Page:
Bang for your buck

It was tough going today. This year it seems winter has frog-leaped spring right into summer. It was well into the 20s by early afternoon, with a few frothy clouds and almost unbroken sunshine. It was only a few weeks ago that I was up Stob Ghabhar with ice axe and crampons. Crazy stuff.

The day was spent on my favourite bit of water. On Tuesday I had nicked down to check it out, more a gentle ‘hello again’ than anything, and it was very quiet. Today it was also quiet. A couple of olive uprights flitted around (ok, medium olives…), both newly hatched and spinners, but the trout were very reluctant to go anywhere near the surface. The few I did tempt were all dropped off (bar one) which added to a frustrating day. My pal Alistair witnessed first hand two of my failures, which was obviously damaging to my already-shrunken ego.

It really was a bit strange today. Plenty of trees still in their spindly winter state, but baking sunshine at the same time along with a river that looked six months early in flow and weed growth. As Alistair asked on more than one occasion: where is spring?

Even Alex didn’t do very well. This means only the one two-pounder and a smattering of smaller stuff. Holy shit does that man fish hard… which brings me onto the main purpose of this blether: the dry-dropper method.

Last season I (somewhat begrudgingly) had a proper go at fishing a nymph suspended from the hook bend of a bushy dry fly. It turned out to be a great success, and I caught loads of grayling and quite a few nice trout. I certainly caught fish in situations I would never have caught them before with my preferred single dry fly. Examples include blind fishing through riffles with little obvious surface activity, and blind fishing through deep, fast runs.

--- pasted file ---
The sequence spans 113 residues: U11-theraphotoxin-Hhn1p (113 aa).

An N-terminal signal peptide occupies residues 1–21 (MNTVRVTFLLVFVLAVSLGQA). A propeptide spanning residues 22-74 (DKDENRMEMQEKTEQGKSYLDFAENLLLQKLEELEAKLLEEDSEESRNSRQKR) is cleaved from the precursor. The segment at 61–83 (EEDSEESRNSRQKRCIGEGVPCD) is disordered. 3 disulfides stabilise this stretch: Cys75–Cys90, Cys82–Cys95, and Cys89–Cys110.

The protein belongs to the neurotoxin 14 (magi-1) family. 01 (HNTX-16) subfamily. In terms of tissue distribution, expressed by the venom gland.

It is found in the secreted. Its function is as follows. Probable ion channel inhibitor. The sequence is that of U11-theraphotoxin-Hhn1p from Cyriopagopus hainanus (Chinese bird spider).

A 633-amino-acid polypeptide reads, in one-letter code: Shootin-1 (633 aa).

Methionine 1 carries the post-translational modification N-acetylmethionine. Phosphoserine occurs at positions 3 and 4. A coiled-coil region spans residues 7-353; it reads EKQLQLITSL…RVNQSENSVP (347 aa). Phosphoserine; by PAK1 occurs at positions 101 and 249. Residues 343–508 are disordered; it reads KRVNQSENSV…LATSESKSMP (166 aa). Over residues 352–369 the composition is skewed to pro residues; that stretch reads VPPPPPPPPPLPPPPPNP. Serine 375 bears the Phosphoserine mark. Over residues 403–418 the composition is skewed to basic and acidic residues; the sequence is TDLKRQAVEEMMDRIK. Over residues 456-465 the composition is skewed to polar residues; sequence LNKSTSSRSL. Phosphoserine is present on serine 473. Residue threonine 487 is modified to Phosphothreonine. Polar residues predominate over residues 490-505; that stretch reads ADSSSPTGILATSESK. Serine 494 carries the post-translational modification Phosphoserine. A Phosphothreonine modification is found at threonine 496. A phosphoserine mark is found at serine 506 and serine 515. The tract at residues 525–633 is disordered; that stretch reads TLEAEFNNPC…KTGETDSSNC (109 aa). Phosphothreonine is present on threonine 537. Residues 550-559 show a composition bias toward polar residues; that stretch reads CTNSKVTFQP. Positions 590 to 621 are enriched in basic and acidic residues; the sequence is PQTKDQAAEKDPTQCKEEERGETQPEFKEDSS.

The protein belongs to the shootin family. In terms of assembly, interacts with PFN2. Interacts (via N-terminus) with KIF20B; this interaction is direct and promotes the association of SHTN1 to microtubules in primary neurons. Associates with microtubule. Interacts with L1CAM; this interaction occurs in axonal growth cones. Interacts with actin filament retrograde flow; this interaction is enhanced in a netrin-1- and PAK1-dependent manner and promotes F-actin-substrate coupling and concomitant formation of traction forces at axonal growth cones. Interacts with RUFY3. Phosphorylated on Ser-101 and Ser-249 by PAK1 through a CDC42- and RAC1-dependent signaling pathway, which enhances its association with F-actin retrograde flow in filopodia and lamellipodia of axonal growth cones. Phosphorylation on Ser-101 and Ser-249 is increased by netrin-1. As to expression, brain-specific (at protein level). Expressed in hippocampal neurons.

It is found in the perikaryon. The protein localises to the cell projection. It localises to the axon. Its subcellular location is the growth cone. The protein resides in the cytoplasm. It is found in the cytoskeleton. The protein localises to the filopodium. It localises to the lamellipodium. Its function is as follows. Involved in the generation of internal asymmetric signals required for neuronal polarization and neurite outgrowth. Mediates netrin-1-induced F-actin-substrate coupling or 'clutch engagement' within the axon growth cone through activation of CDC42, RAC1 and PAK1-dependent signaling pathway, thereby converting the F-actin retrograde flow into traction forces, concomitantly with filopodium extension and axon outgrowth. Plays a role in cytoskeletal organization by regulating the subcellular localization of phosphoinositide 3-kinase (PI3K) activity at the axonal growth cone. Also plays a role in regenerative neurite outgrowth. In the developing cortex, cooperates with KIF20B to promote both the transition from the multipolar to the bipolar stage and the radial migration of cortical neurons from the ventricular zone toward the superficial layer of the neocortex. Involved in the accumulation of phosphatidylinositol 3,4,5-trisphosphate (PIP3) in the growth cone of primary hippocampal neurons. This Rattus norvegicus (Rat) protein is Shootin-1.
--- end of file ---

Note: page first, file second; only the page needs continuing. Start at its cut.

Alistair “sell-out” Stewie tries to flog some dodgy tippet material

Neither Alistair nor myself like this method of fishing very much. Casting is at best ungamely (particularly with bead heads), and within a short while I find myself yearning for the simple control of a single dry. It’s a method which isn’t really nymphing, and isn’t really dry fly fishing, and many would argue that this is precisely why it is so good. Who am I to disagree? I might have tried once, before that is, I spent any length of time fishing with Alex. He fishes this method, as far as I can tell, almost exclusively and catches astoundingly well. He is a genuine fish machine.

This evening I got to thinking about the method, and some of the other methods for nymph fishing, and came to the horrible conclusion that for sub-surface fly fishing there really isn’t a more effective way to fish. In certain situations, like a heavy hatch or in the middle of winter, there might be other more suitable techniques. But I really struggled to avoid the thought that for the absolute best bang-for-your-buck there isn’t anything to touch the dry-dropper style.

Alistair carefully stalks blue sky

I mean this as a general statement that covers a sort of ‘average’ of all fishing situations. Approach any river at a random time and this technique just seems to have the perfect combination of user-friendliness and reliability.

Earlier this week I got round to having a go at true upstream wet fly fishing with a couple of simple spiders. This style really appeals to me, but it certainly isn’t easy. I fished quite hard and didn’t touch anything but weed. At the end of the day I tried a dry-dropper setup and immediately caught a fish. The dry just bobbed slightly and I was in. What more can an angler ask for in a method? I still think there is mileage in getting good with the upstream wets, but at times it’s difficult to stop myself from the thought that I may as well stick a dry-dropper on and have done with it.